Whether you agree or not doesn’t matter. My point is that our teaching salaries weren’t enough for us to enjoy those massages, and five-star holidays, and a new car, and weekly meals out, and a fancy wardrobe. We were able to afford anything (in this case, those massages), but not everything. Unless you earn a seven-figure income while also saving huge sums, the same should apply to you.


Your income doesn’t determine your wealth  

As teachers at a private school, most of my friends won’t qualify for a state pension. Some, because they worked overseas for their entire careers, won’t receive US Social Security payments or defined benefit pension income. 

When Pele and I left our Singapore-based teaching jobs in 2014, I began delivering more investment talks. Sometimes I spoke at companies. Other times I spoke at international schools. I still remember chatting with an older teaching couple from my former school in Singapore. They had worked at the same jobs for more than twenty-five years. They raised two children and paid their college fees. This couple wanted to show me their financial statements. They hadn’t received a dime of inheritance money, and yet they had amassed a surprising amount of wealth. 

Their circumstances were similar to, but at the same time very different from, the circumstances of another couple I knew. This second couple also spent their career teaching at that school. Like the first couple, they had children who were now in their twenties. They bought similar investment products. But when they explained their financial situation, it couldn’t have been more different. This second couple had a fraction of what the first couple had. 

Both of these couples were my friends. From my perspective, they lived similar lifestyles. They enjoyed traveling and dining out. But just a few subtle differences in choices explained the difference in their wealth. One couple spent slightly more than the other couple on vacations and cars. Both couples enjoyed eating out, but the couple who grew wealthier preferred lower-priced hawker food (if you ever visit Singapore, these eateries are great). My friends’ lifestyles didn’t differ much. But after more than twenty-five years, one couple had become millionaires because they were able to invest more money. They understood how opportunity costs worked. 

Not everybody spends $150 a week on massages, of course. But many of us could cut back on expenses that don’t enhance our lives. A few simple decisions could be worth a million dollars.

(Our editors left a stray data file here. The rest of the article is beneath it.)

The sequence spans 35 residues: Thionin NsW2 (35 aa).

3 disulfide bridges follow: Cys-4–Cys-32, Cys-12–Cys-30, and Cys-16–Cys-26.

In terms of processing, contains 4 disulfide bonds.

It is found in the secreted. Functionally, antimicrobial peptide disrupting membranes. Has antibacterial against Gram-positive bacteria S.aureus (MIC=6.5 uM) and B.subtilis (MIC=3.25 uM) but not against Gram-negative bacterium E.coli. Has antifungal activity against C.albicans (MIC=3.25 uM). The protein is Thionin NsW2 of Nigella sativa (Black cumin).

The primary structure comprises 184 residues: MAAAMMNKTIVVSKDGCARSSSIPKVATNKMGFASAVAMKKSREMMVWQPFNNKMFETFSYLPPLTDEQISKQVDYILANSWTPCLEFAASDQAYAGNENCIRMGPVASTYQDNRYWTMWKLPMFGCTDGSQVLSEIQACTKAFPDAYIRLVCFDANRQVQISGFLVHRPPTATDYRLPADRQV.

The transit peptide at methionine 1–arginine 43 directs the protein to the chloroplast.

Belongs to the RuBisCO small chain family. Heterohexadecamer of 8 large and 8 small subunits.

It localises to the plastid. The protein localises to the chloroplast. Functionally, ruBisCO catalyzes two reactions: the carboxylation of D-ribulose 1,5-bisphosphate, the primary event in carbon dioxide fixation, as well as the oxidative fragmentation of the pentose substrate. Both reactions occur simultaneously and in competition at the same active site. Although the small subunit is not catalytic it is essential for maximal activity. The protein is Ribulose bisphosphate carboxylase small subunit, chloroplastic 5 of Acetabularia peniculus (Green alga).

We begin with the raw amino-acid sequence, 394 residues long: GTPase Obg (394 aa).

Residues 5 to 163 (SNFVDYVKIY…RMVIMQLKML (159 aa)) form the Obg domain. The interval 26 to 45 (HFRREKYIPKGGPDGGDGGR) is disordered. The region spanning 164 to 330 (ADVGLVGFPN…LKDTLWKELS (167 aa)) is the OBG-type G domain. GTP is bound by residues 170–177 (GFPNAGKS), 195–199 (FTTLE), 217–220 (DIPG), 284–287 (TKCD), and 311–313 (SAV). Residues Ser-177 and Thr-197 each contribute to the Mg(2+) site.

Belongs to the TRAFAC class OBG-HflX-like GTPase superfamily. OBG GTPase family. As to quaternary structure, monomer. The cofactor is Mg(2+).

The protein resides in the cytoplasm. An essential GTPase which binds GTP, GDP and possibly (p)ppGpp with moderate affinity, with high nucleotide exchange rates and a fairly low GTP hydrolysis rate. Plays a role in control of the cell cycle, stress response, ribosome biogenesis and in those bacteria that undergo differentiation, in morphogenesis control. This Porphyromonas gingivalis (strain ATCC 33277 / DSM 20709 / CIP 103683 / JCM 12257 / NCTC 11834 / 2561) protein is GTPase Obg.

For example, at AssetBuilder.com, I published two stories about car purchases: “Why Buying New Cars Over Used Is a Million Dollar Decision” and “Leasing Cars Instead of Buying Used Could Be a $1 Million Decision”. If someone chooses to buy a new car every five years, the opportunity cost of that decision could exceed a million dollars, compared to owning well-maintained used cars and investing what they saved. In most cases, consistently leasing cars also carries a seven-figure opportunity cost.

The benefits of lower-cost cars (or not having a car at all) coupled with a cheaper cell phone plan and a penchant for entertaining guests at home instead of always dining out can add up to a lot. When you use an opportunity cost model, it’s easy to see how two couples can earn similar lifetime incomes but end up with dramatically different levels of wealth.


The article is an extract from Andrew Hallam’s new book, Balance. The book, which is published on 18th January, explains how to strike the right balance between enjoying life now and ensuring that we have enough money in retirement to maintain our chosen lifestyle. It’s available for pre-order now on Amazon.



Nudges are still the best way to tackle investor inertia

Is today’s market conducive to successful active management?

The chart that shows traditional active management is dead

A one-page financial plan really is enough

How good are we at predicting our longevity?

50 laws that govern investing



The evidence is clear that you are far more likely to achieve your financial goals if you use an adviser and have a financial plan.

That’s why we offer a service called Find an Adviser.

Wherever they are in the world, we will put TEBI readers in contact with an adviser in their area (or at least in their country) whom we know personally, who shares our evidence-based investment philosophy and who we feel is best able to help them. If we don’t know of anyone suitable we will say.

We’re charging advisers a small fee for each successful referral, which will help to fund future content.

Need help? Click here.


© The Evidence-Based Investor MMXXI



How can tebi help you?